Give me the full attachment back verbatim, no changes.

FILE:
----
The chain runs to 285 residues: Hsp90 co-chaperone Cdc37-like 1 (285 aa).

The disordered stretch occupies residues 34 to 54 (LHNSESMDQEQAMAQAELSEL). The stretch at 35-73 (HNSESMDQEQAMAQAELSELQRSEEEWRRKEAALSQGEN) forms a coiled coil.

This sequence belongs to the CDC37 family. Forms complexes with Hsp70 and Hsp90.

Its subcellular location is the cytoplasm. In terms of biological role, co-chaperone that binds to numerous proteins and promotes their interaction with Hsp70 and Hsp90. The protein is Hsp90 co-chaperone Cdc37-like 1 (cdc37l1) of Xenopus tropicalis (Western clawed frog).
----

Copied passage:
The chain runs to 285 residues: Hsp90 co-chaperone Cdc37-like 1 (285 aa).

The disordered stretch occupies residues 34 to 54 (LHNSESMDQEQAMAQAELSEL). The stretch at 35-73 (HNSESMDQEQAMAQAELSELQRSEEEWRRKEAALSQGEN) forms a coiled coil.

This sequence belongs to the CDC37 family. Forms complexes with Hsp70 and Hsp90.

Its subcellular location is the cytoplasm. In terms of biological role, co-chaperone that binds to numerous proteins and promotes their interaction with Hsp70 and Hsp90. The protein is Hsp90 co-chaperone Cdc37-like 1 (cdc37l1) of Xenopus tropicalis (Western clawed frog).